Featured Research

from universities, journals, and other organizations

Hips take walking in stride, ankles put best foot forward in run

Date:
May 25, 2011
Source:
North Carolina State University
Summary:
In a first-of-its-kind study comparing human walking and running motions -- and whether the hips, knees or ankles are the most important power sources for these motions -- researchers show that the hips generate more of the power when people walk, but the ankles generate more of the power when humans run. Knees provide approximately one-fifth or less of walking or running power.

In a new study, researchers show that the hips generate more of the power when people walk, but the ankles generate more of the power when humans run.
Credit: iStockphoto/Mads Abildgaard

In a first-of-its-kind study comparing human walking and running motions -- and whether the hips, knees or ankles are the most important power sources for these motions -- researchers at North Carolina State University show that the hips generate more of the power when people walk, but the ankles generate more of the power when humans run. Knees provide approximately one-fifth or less of walking or running power.

The research could help inform the best ways of building assistive or prosthetic devices for humans, or constructing next-generation robotics, say NC State biomedical engineers Drs. Dominic Farris and Gregory Sawicki. The co-authors of a study on the mechanics of walking and running in the journal Interface, a Royal Society scientific journal, Sawicki and Farris are part of NC State's Human PoWeR (Physiology of Wearable Robotics) Lab.

A long history of previous studies have focused on the biomechanics of human locomotion from a whole-body or individual limbs perspective. But this study is the first to zoom in on the mechanical power generated by specific lower-limb joints in a single comprehensive study of walking and running across a range of speeds, Sawicki says.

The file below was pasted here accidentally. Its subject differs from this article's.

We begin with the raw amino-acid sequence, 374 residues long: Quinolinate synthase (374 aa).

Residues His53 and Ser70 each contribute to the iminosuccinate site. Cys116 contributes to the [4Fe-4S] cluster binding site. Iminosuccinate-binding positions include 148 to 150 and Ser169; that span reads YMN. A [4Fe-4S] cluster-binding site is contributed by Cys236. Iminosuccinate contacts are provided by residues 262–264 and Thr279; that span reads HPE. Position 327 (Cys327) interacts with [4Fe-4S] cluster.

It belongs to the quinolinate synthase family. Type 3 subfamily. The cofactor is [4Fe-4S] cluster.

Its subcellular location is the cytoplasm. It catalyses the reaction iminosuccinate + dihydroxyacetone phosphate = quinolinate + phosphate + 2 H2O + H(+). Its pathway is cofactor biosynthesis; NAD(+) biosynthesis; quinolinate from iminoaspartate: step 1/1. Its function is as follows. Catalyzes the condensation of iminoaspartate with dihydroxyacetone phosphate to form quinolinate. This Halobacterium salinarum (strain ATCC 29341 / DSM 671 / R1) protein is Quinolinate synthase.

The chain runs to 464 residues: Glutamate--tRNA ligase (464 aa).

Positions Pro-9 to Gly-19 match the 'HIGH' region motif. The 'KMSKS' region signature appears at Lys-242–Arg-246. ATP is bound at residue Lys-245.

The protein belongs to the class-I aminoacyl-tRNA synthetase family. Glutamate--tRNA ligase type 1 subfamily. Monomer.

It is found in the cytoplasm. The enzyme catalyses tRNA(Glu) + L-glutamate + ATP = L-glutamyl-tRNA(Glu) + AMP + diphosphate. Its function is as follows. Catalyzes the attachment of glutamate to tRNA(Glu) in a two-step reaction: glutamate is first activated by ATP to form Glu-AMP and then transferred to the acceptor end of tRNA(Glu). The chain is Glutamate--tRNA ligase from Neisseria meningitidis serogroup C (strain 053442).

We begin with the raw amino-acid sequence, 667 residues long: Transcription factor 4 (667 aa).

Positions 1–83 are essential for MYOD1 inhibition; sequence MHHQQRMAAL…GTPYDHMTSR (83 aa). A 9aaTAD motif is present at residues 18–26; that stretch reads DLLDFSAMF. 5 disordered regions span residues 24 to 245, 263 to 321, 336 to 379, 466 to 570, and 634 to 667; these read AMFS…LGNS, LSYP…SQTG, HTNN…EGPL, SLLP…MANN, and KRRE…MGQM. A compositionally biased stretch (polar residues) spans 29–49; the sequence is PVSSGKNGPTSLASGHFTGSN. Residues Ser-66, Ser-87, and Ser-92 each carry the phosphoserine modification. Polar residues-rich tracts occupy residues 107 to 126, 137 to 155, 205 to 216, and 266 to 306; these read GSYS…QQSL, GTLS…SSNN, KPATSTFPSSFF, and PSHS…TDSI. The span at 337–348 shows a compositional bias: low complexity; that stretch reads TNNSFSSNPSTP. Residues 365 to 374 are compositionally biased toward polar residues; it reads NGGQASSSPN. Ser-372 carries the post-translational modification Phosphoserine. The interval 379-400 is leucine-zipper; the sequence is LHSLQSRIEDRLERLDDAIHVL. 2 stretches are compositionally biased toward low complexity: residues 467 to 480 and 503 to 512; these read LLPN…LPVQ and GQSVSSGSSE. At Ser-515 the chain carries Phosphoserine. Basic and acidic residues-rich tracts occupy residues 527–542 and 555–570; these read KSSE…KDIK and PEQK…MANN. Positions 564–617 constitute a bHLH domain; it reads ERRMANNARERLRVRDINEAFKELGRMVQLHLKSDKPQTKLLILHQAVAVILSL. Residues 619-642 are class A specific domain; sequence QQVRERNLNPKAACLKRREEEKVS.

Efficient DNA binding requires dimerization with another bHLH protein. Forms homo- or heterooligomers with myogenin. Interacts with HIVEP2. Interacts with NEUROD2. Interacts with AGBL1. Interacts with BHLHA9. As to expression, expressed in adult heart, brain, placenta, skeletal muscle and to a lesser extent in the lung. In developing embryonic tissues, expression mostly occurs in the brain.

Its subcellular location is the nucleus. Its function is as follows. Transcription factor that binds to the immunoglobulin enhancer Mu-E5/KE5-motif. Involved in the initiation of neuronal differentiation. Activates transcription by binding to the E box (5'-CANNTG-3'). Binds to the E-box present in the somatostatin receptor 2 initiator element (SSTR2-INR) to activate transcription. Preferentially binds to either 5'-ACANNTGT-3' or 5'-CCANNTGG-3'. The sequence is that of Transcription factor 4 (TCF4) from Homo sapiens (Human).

The study shows that, overall, hips generate more power when people walk. That is, until humans get to the point at which they're speed walking -- walking so fast that it feels more comfortable to run -- at 2 meters per second. Hips generate 44 percent of the power when people walk at a rate of 2 meters per second, with ankles contributing 39 percent of the power.

When people start running at this 2-meter-per-second rate, the ankles really kick in, providing 47 percent of the power compared to 32 percent for the hips. Ankles continue to provide the most power of the three lower limb joints as running speeds increase, although the hips begin closing the distance at faster speeds.

"There seems to be a tradeoff in power generation from hips to ankles as you make the transition from walking to running," Sawicki says.

Both researchers are interested in how the study can help people who need assistance walking and running. Knowing which part of the lower limbs provide more power during the different activities can help engineers figure out how, depending on the person's speed and gait, mechanical power needs to be distributed.

"For example, assistive devices such as an exoskeleton or prosthesis may have motors near both the hip and ankle. If a person will be walking and then running, you'd need to redistribute energy from the hip to the ankle when the person makes that transition," Farris says.

Ten people walked and ran at various speeds on a specially designed treadmill in the study; a number of cameras captured their gait by tracking reflective markers attached to various parts of the participants' lower limbs while the treadmill captured data from the applied force.

The study examined walking and running on level ground in order to gauge the differences brought about by increased speed; walking and running on inclined ground is fundamentally different than walking and running on flat ground, the researchers say, and would likely skew the power generation results toward the hips and knees.